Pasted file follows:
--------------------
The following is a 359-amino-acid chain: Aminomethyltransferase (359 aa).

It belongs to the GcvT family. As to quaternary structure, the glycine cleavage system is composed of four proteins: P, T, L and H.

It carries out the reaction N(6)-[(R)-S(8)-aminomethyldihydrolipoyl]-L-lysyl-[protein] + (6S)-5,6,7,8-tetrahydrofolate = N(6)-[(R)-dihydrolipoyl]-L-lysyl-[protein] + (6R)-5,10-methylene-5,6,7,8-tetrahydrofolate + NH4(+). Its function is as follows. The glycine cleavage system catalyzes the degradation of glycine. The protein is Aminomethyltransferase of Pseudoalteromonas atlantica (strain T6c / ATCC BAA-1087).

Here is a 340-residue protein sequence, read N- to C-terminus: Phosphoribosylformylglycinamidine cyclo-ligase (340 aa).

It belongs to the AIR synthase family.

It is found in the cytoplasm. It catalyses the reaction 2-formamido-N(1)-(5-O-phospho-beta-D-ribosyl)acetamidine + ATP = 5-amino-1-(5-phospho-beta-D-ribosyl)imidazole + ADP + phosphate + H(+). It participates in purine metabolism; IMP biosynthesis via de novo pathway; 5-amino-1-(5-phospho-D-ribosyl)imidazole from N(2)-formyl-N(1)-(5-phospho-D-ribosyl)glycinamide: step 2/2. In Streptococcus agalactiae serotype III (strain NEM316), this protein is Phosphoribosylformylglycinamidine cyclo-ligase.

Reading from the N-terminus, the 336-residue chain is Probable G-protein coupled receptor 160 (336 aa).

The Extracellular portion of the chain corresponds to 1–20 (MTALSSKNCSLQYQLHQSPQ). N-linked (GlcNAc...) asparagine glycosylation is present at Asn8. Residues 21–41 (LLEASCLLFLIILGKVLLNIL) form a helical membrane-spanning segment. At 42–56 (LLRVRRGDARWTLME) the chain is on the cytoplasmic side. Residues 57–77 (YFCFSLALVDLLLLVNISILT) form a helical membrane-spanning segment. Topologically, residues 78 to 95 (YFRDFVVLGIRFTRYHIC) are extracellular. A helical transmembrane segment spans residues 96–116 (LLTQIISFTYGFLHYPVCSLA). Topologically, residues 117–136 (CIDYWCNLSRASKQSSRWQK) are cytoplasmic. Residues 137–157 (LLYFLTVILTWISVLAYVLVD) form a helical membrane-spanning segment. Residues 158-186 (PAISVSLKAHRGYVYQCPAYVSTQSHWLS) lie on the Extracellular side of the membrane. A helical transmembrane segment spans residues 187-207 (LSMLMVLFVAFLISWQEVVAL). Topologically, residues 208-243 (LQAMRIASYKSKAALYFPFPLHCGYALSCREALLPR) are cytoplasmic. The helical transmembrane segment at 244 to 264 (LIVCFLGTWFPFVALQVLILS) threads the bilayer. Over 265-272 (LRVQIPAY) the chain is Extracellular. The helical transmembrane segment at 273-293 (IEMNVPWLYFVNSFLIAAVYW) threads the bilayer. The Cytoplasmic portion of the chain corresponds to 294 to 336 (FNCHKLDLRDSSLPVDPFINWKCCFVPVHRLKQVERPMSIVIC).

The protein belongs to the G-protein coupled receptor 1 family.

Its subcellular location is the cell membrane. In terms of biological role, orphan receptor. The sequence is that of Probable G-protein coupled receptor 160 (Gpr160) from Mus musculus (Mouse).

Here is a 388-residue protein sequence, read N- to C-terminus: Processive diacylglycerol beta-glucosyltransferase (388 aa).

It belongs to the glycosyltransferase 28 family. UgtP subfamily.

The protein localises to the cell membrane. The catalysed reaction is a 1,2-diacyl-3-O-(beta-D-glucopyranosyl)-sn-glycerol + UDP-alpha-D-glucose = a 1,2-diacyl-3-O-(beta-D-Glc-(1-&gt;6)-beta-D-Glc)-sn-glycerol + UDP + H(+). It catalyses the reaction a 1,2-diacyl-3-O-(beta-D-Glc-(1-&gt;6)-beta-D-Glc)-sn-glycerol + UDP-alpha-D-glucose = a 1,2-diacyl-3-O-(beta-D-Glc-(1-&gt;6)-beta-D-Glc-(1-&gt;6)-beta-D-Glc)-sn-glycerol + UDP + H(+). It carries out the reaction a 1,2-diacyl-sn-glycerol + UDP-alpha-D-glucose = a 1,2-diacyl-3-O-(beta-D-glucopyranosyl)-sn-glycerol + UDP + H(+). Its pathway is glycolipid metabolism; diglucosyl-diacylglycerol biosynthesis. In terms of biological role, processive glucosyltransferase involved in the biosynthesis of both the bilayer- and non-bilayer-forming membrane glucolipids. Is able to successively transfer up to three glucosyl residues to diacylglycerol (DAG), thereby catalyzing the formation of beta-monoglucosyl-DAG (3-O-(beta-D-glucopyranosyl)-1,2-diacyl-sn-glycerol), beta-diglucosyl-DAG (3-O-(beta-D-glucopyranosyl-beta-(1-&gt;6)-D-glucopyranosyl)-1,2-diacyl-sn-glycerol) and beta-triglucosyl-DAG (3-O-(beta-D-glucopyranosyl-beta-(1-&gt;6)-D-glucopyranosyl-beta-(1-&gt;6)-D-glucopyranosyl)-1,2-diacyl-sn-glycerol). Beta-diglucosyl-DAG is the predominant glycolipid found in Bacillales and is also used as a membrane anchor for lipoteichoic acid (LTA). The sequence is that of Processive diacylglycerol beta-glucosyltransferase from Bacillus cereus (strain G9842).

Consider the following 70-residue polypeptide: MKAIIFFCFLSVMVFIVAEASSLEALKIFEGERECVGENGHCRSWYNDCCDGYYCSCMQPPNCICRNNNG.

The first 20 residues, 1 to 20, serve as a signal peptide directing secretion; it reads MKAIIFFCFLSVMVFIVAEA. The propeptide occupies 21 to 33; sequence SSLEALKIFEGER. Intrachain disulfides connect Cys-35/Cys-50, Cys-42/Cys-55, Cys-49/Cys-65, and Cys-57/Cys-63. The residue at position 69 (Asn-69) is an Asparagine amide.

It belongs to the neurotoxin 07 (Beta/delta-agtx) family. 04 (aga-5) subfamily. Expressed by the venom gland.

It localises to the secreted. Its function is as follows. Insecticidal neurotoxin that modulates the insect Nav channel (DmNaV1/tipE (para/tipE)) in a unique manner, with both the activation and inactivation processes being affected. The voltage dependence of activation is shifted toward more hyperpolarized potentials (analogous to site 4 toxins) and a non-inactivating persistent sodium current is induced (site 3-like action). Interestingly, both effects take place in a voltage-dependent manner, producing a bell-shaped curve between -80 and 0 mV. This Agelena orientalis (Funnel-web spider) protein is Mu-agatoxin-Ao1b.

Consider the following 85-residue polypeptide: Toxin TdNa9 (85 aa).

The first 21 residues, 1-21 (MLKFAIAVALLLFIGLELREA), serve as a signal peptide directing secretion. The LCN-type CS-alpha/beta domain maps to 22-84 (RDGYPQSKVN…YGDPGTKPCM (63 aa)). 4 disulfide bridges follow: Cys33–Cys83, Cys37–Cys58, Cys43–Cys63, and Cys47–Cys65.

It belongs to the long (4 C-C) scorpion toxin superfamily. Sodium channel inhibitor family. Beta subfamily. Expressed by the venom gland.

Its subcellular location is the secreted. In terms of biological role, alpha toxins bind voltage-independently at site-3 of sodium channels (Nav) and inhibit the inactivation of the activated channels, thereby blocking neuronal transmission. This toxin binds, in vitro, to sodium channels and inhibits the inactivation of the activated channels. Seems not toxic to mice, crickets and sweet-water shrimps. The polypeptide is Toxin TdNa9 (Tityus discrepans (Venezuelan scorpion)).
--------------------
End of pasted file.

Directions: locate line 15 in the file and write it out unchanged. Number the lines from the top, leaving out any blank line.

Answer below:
The first 20 residues, 1 to 20, serve as a signal peptide directing secretion; it reads MKAIIFFCFLSVMVFIVAEA. The propeptide occupies 21 to 33; sequence SSLEALKIFEGER. Intrachain disulfides connect Cys-35/Cys-50, Cys-42/Cys-55, Cys-49/Cys-65, and Cys-57/Cys-63. The residue at position 69 (Asn-69) is an Asparagine amide.